Game developer 343 Industries recently announced that Halo Infinite, due this fall, will not come with a co-op campaign at launch, as well as no Forge mode. And the former has hit me with a surprising dose of disappointment.
"Unfortunately, as we focused the team for shut down, and really focused on a quality experience for launch, we made the really tough decision to delay shipping campaign co-op for launch. And we also made the tough call to delay shipping Forge past launch as well," said Joseph Staten, head of creative at 343i for Halo Infinite.
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While the delay of a Forge mode, which lets players create their own multiplayer game modes and custom maps, doesn’t bother me, the lack of co-op at launch does. That might seem like a minor gripe, given Halo Infinite could be a very interesting instalment in the Halo franchise and a major console exclusive for the Xbox Series X. But allow me to explain why it irks me.
Just this weekend I finally finished playing all six main Halo games and the expansion game Halo 3:ODST in co-op mode with my friend and fellow tech journalist Nathan Spendelow. And we had a raucously good time, despite ending our adventure on the rather disappointing Halo 5: Guardians, which sorely lacked the magic of earlier Halo games.
While Nathan is better at first-person shooters than I, meaning we tackled the Halo series on “Heroic” rather than “Legendary” difficulty, there's a heck of a lot of fun to be had in Halo co-op. We flitted from focus-firing down tough Elite enemies with the scalpel-like military precision that might have made Tom Clancy get butterflies, to hoonin' around in the iconic Warthog that often resulted in hilarious vehicular acrobatics and rather too-frequent trips off cliff edges.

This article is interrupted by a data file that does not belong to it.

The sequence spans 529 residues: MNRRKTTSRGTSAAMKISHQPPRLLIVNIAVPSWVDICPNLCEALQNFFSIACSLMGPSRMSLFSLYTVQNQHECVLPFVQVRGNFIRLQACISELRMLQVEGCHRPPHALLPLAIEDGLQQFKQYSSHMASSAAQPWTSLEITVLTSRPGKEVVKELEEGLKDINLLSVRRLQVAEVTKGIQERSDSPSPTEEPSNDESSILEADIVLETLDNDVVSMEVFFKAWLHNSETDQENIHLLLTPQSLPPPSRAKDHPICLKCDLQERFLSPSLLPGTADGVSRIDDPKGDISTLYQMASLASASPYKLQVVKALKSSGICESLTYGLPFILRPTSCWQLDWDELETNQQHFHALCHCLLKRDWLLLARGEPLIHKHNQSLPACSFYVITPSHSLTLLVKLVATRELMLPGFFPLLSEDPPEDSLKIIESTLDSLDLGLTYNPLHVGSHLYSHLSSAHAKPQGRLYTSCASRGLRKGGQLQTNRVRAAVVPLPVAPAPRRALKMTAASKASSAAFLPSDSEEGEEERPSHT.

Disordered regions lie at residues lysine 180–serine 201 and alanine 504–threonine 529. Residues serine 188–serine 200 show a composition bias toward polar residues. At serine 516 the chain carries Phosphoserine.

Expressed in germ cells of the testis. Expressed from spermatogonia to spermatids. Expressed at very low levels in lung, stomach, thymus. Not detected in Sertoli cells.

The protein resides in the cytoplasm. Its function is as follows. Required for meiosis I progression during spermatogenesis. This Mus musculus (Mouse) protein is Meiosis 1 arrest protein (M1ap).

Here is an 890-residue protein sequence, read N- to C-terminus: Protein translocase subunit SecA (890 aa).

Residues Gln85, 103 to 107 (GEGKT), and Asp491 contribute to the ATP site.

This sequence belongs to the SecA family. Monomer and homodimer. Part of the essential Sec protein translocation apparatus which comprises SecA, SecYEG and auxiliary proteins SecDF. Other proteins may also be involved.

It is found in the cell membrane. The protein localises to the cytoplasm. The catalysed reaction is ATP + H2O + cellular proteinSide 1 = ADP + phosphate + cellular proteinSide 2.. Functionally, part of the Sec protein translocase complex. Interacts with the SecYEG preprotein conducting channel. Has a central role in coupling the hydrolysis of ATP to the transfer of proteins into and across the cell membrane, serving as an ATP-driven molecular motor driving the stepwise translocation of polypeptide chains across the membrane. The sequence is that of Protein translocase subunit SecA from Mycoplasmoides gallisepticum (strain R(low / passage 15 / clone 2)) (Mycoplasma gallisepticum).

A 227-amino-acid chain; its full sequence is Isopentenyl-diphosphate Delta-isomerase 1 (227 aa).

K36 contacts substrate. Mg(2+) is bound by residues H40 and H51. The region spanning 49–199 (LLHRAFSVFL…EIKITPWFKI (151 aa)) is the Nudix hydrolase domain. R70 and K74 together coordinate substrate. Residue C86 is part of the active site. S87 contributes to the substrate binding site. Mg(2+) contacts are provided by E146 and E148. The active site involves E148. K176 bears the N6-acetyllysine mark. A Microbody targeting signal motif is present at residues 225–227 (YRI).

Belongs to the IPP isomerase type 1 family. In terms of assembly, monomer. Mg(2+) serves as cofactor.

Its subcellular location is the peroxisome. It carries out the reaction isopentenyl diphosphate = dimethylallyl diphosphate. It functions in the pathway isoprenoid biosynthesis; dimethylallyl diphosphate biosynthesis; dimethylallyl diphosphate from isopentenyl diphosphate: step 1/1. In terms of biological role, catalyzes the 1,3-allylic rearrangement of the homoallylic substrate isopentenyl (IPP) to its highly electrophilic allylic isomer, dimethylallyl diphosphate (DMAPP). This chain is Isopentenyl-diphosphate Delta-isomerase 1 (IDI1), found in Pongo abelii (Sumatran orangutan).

While I’ve played most of the Halo games solo, there’s a lot to be said for playing it through with a friend, even if it means supposedly sombre cutscenes are filled with snarky commentary. So I was looking forward to doing the same with Halo Infinite.
Sadly that’ll now not be the case until some months after Halo Infinite’s initial release. The reason for this delay is down to the complexity of Halo Infinite's scale.
"On the co-op side, we have the opportunity to play the campaign all the time, it's this wonderful, open, non-linear take on the Halo campaign. It's going to offer so much more flexibility to take down Banished bases from all different angles, to progress through the game in your own way," explained Staten. "At the same time though, that's complicated. When you think about save systems and all the technology that needs to drive this more non-linear experience, and in the co-op experience that's even more complicated."
This seems fair enough, as I’d rather a polished, slick co-op experience than one that feels half-baked. But given Halo Infinite has basically been pushed back a year — some thought it would be a launch game for the Xbox Series X — I had hoped the Halo we’ll get this fall would be the complete package.
I can see a silver lining in that playing a big Halo game solo will at least give me the focus to really explore the game at my own pace; Shooter Spendelow tends to blast ahead at a pace that I struggle to keep up with as I inspect at environmental details and design tweaks on weapons. And I’m hoping the open-world aspect of Halo Infinite will give me a lot to explore, so when Nathan and I finally get to our co-op venture into Halo Infinite there’ll be plenty of areas to poke around in that I may have missed the first time round.
And to be fair to 343i, taking its time with Halo Infinite appears to be yielding positive results. My colleague Jordan Palmer’s recent hands-on with the Halo Infinite multiplayer test had him waxing lyrical about the game; that’s a solid antidote to my disappointment at the lack of co-op at launch.
Hopefully, we’ll hear more about Halo Infinite rather soon, including a formal release date. Until then I still have high hopes for the next Halo game.